William Heinemann, 2008
Reviewed by Kerrie Smith
Crime fiction, thriller
Detective Inspector Lynn Kellogg is on her way home from a hostage
negotiation when she sees a crowd of youths gathered in a rough circle
that spreads out across the street. After quickly calling into Control to
request backup, Lynn runs towards the crowd. She intervenes in a knife
fight between two girls, and, as she stops the fight, someone from the
retreating crowd fires two shots. The first shot strikes Lynn in the
chest, and the second takes one of the girls in the neck. Because Lynn is
still wearing her flak jacket from the earlier incident she is only
bruised, but the girl dies.
DI Lynn Kellogg is DI Charlie Resnick's live-in partner. Resnick is close
to retirement. Despite a possible conflict of interest, Detective
Superintendent Bill Berry chooses Resnick as his "bagman", second in
command, in the investigation into the shooting. Feelings in the community
are running high, especially as the dead girl's father is saying that Lynn
used his daughter as a human shield.
Lynn Kellogg has been heading another investigation: that of the murder of
one of the girls in a sauna and massage parlour in one of the older and
seedier streets of Nottingham. Most of the female workers and the owner
are from Eastern Europe. One of the girls agrees to give evidence, but as
the Nottingham police put their case together, it appears there may be
connections with international gunrunning and people trafficking. SOCA -
the Serious and Organised Crime Agency - takes an interest, and that's
when things begin to go wrong.
In retrospect, the thing that strikes you about DEAD IN HAND is how
meticulously it is constructed. Although this is the 11th title in the
Resnick series, it is the first for ten years. More recently Resnick has
made cameo appearances in Harvey's Frank Elder series, mainly as mentor to
Frank who has already retired. In the ten years that have elapsed since
the publication of LAST RIGHTS (1998), a lot has happened in the life of
Charlie Resnick, and so Harvey has almost a blank canvas to deal with.
Whatever most of us knew about Charlie Resnick, assuming we followed the
first ten books, we have forgotten, and so Harvey builds for us a broad
canvas: not just the current cases that Charlie and Lynn are involved in,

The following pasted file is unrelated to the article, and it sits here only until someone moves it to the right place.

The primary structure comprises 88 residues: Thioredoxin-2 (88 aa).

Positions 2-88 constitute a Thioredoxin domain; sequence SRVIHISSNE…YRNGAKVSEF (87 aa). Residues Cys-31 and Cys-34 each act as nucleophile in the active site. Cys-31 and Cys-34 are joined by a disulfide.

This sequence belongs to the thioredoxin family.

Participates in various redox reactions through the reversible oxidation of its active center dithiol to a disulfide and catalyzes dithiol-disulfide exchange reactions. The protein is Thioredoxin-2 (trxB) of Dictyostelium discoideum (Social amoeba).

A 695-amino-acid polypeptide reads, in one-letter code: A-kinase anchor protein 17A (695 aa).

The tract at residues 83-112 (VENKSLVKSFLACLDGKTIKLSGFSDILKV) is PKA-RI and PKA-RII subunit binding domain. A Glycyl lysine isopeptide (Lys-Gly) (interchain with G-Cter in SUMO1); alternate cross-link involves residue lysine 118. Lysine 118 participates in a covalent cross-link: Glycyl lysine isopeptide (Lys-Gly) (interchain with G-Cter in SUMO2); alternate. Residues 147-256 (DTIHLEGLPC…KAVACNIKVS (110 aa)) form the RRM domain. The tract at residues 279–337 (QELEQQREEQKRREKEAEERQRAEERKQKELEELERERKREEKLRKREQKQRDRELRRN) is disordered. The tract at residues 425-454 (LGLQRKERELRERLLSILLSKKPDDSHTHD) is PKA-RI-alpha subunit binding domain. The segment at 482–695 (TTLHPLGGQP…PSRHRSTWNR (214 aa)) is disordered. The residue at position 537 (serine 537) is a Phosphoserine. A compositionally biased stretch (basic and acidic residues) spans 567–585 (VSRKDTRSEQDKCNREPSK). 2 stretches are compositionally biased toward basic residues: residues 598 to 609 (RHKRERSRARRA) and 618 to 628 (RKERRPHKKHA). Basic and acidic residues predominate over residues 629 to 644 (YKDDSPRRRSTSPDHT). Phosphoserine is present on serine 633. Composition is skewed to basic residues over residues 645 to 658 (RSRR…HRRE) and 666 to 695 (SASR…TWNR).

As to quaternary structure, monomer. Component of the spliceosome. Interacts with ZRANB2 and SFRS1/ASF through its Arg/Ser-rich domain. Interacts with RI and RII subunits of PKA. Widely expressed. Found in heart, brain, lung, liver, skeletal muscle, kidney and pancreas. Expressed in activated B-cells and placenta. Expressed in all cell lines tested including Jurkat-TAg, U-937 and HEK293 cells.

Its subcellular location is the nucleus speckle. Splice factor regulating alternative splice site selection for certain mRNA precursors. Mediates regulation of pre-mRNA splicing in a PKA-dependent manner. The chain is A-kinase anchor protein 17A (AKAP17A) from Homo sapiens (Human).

but the development of their relationship, and how Charlie is feeling
about the prospect of retirement. Under the broad brush strokes are
detailed scenarios, lending a sense of real authenticity. An interesting
thing about Harvey's revival of Resnick is that it is something for which
his readers have been clamouring some time, but you don't feel that you
should have read the books in order.
COLD IN HAND is divided into two parts, and at the very beginning of Part
Two we meet a character whom I hope we will see more of in the future:
Detective Chief Inspector Karen Shields, six foot tall, unmistakeably of
Jamaican background. She is an excellent example of Harvey's ability to
show us the new face of policing in Britain, the perfect foil to Resnick
who really represents what policing used to be. More than one policeman in
COLD IN HAND is worried by what is happening on the city streets. The
picture that Harvey creates is gloomy.
John Harvey is a prolific writer. Before crime fiction he wrote both
westerns and pulp fiction. Among his pseudonyms: Jon Barton, William S
Brady (with Angus Wells), L J Coburn (with Laurence James), J B Dancer
(with Angus Wells), John B Harvey, William M James (with Terry Harknett
and Laurence James), Terry Lennox, John J McLaglen (with Laurence James),
James Mann, Thom Ryder, J D Sandon (with Angus Wells).
In 2004 Harvey won a Silver Dagger for Best Novel for FLESH AND BLOOD and
in 2007 a Diamond Dagger 'lifetime achievement' award. In October 2008 he
will be International Guest of Honor at Bouchercon 2008.
September 2008 review originally published at Murder and Mayhem
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